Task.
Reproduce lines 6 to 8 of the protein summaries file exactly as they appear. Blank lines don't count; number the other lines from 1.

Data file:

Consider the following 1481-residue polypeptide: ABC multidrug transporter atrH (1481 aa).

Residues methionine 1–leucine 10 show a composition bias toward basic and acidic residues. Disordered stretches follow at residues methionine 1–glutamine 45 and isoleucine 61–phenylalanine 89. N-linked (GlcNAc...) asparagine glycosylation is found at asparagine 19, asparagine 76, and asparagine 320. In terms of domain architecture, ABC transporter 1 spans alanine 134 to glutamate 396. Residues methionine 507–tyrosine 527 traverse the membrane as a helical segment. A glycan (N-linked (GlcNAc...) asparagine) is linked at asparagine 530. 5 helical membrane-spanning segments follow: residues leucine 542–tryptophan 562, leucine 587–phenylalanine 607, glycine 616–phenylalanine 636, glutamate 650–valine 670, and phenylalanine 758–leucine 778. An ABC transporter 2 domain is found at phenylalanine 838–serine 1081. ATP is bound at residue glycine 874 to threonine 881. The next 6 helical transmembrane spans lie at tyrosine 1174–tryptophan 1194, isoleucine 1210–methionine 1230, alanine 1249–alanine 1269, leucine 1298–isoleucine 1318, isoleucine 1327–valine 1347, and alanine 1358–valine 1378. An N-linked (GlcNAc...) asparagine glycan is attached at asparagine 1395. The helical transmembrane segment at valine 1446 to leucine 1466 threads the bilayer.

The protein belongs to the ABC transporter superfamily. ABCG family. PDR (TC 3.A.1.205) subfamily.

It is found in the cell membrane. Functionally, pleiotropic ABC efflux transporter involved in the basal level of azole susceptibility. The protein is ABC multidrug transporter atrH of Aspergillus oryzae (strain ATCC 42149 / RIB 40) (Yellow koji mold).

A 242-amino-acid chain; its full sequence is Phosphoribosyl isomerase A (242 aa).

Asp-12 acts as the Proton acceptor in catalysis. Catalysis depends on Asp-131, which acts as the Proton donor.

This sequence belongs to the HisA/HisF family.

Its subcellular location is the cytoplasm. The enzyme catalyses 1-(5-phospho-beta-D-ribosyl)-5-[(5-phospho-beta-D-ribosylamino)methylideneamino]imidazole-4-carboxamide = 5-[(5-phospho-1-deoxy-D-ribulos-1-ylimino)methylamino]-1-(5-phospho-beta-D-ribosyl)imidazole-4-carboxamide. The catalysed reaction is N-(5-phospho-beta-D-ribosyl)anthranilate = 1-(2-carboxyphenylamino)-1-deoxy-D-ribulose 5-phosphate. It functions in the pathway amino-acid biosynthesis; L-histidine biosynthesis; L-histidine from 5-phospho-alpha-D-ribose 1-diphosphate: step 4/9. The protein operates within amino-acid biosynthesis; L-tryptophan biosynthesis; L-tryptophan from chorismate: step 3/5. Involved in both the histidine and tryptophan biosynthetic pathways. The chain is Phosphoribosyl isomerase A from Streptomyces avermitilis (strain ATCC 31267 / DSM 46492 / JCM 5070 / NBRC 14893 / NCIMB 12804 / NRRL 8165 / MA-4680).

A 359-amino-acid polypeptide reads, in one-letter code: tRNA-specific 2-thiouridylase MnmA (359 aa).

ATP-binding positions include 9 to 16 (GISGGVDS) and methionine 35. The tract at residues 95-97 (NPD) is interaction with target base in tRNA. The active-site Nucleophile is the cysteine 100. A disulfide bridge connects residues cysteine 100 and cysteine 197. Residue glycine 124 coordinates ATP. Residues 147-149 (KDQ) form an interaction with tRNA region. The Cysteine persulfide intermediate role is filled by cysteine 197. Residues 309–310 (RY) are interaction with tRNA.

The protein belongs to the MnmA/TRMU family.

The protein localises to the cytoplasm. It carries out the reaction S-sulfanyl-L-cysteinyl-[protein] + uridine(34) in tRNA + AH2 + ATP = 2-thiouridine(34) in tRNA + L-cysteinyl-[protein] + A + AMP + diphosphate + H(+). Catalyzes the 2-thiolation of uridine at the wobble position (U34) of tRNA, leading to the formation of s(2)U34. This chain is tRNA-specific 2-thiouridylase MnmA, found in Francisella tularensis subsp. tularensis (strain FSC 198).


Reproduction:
Asp-12 acts as the Proton acceptor in catalysis. Catalysis depends on Asp-131, which acts as the Proton donor.

This sequence belongs to the HisA/HisF family.

Its subcellular location is the cytoplasm. The enzyme catalyses 1-(5-phospho-beta-D-ribosyl)-5-[(5-phospho-beta-D-ribosylamino)methylideneamino]imidazole-4-carboxamide = 5-[(5-phospho-1-deoxy-D-ribulos-1-ylimino)methylamino]-1-(5-phospho-beta-D-ribosyl)imidazole-4-carboxamide. The catalysed reaction is N-(5-phospho-beta-D-ribosyl)anthranilate = 1-(2-carboxyphenylamino)-1-deoxy-D-ribulose 5-phosphate. It functions in the pathway amino-acid biosynthesis; L-histidine biosynthesis; L-histidine from 5-phospho-alpha-D-ribose 1-diphosphate: step 4/9. The protein operates within amino-acid biosynthesis; L-tryptophan biosynthesis; L-tryptophan from chorismate: step 3/5. Involved in both the histidine and tryptophan biosynthetic pathways. The chain is Phosphoribosyl isomerase A from Streptomyces avermitilis (strain ATCC 31267 / DSM 46492 / JCM 5070 / NBRC 14893 / NCIMB 12804 / NRRL 8165 / MA-4680).